ANTH Courses

This page lists all the anthropology (ANTH) courses offered by the Department of Anthropology. This information is also listed in the UBC Calendar. Not all courses are offered every year. For a complete list of courses in the current term, consult the course schedule. Course content varies depending on the instructor, so consult the list of current course details as you plan your schedule.

2016-2017 ANTH Courses Banner

ANTH: Lower Level Courses

Basic concepts and methods of anthropology; culture and race; comparative study of social systems, religion, symbolism, art, and other institutions. Examples are drawn from a variety of cultures.

A survey of basic concepts and procedures in the cross-cultural study of human societies.
Prerequisite: ANTH 100.

An introduction to the study of the relations between ethnic groups and of the interplay between ethnicity and other social factors. The course examines such concepts as: ethnicity, racism, prejudice, discrimination, assimilation, and multiculturalism. Ordinarily the course deals with ethnic groups in British Columbia, and students are expected to carry out elementary research projects. Equivalency: SOCI 201.

Cultural background to contemporary events; problems of nationalism and regional conflicts, economic and social development, gender, religion and social change. Course may stress a different region of the world in different years.

An anthropological exploration of how the collection, cultivation and consumption of food shapes human society and culture.

An anthropological exploration of how understandings of sex and gender are culturally and historically shaped.

A cross-cultural comparison of family and kinship to provide an understanding of variations in the structure and meaning of marriage relations; forms of domestic organization; and the sexual division of labour, property, and inheritance.

The study of communication; the relation between communication and its cultural context with emphasis on verbal and non-verbal communication, cross-cultural communication, and cultural differences in the use of oral, literate, and electronic media.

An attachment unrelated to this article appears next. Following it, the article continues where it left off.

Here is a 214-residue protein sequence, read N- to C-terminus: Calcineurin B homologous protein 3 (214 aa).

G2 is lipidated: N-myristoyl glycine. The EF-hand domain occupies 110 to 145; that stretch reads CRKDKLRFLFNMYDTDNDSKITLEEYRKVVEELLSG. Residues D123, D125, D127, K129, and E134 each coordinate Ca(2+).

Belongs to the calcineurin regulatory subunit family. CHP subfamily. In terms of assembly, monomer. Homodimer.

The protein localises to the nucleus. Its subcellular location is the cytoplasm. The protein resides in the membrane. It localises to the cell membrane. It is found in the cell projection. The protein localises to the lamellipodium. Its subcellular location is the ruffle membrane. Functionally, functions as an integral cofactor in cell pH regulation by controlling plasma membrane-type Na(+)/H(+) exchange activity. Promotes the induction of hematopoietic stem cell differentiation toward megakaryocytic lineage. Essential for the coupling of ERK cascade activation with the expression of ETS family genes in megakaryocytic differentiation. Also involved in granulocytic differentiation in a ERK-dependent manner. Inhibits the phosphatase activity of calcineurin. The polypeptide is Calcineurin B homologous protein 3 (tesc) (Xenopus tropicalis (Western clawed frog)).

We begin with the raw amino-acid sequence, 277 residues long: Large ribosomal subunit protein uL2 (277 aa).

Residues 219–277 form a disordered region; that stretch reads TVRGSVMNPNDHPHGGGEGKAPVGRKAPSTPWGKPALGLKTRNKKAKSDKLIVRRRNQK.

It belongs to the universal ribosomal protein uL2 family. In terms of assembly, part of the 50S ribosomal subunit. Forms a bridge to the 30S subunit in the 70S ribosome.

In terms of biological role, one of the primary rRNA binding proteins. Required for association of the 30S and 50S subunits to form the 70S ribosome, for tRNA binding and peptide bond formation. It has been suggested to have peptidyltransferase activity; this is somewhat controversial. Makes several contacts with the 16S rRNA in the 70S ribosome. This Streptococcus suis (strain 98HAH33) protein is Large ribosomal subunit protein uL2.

The cultures, languages, and resources of First Nations, with anthropological perspectives on colonization and development.

Forms and styles of indigenous expressive arts, and their current place in the lives of Indigenous Peoples. Prerequisite: ANTH 220 is recommended.

An examination of health and illness, in their social and cultural contexts.

An examination of health and illness, in their social and cultural The critical study of anthropology museums as social institutions and material culture research and classification from the late 19th century to the present day.


ANTH: Upper Year Courses (300 Level)

Contemporary approaches to society and culture in anthropology. Prerequisite: ANTH 200 is recommended.

Eurasia, including the Russian Federation, Central Asia, and Mongolia, with an emphasis on issues of power, identities, and transnational mobility in the region.

A specialized study of ethnographic and theoretical problems relating to South Asia.

A specialized study of ethnographic and theoretical problems in one area. Different culture areas or regions may be selected each term. Consult the Department for this year's offerings.

Specialized study of ethnographic and theoretical problems of the region.

An exploration of ethnographic, topical, and theoretical issues.

An exploration of ethnographic, topical, and theoretical issues.

Theoretical approaches to, and the ethnographic study of, gender in cross-cultural contexts.

Japanese culture and society: patterns of organization, value systems, family, education, work, minorities and diversity, harmony and conflict, urban/rural differences, gender, sexuality, youth, tradition, continuity, change, and future prospects.

Comparative study of political organization; leadership and non-centralized and centralized political systems.

A survey of the ethnographic uses of language data and the techniques of linguistic analysis.

Anthropological perspectives on contemporary issues of public policy, law, and political activity, as they affect the place of First Nations people in British Columbia and Canada. Prerequisite: ANTH 220 is recommended.

A comparative study of rural peoples (such as small-scale horticulturists, artisans and craft workers, peasants, fisherfolk, or industrial/manufacturing workers) in the global economy.

Anthropological perspectives on art, aesthetics, and expressive culture.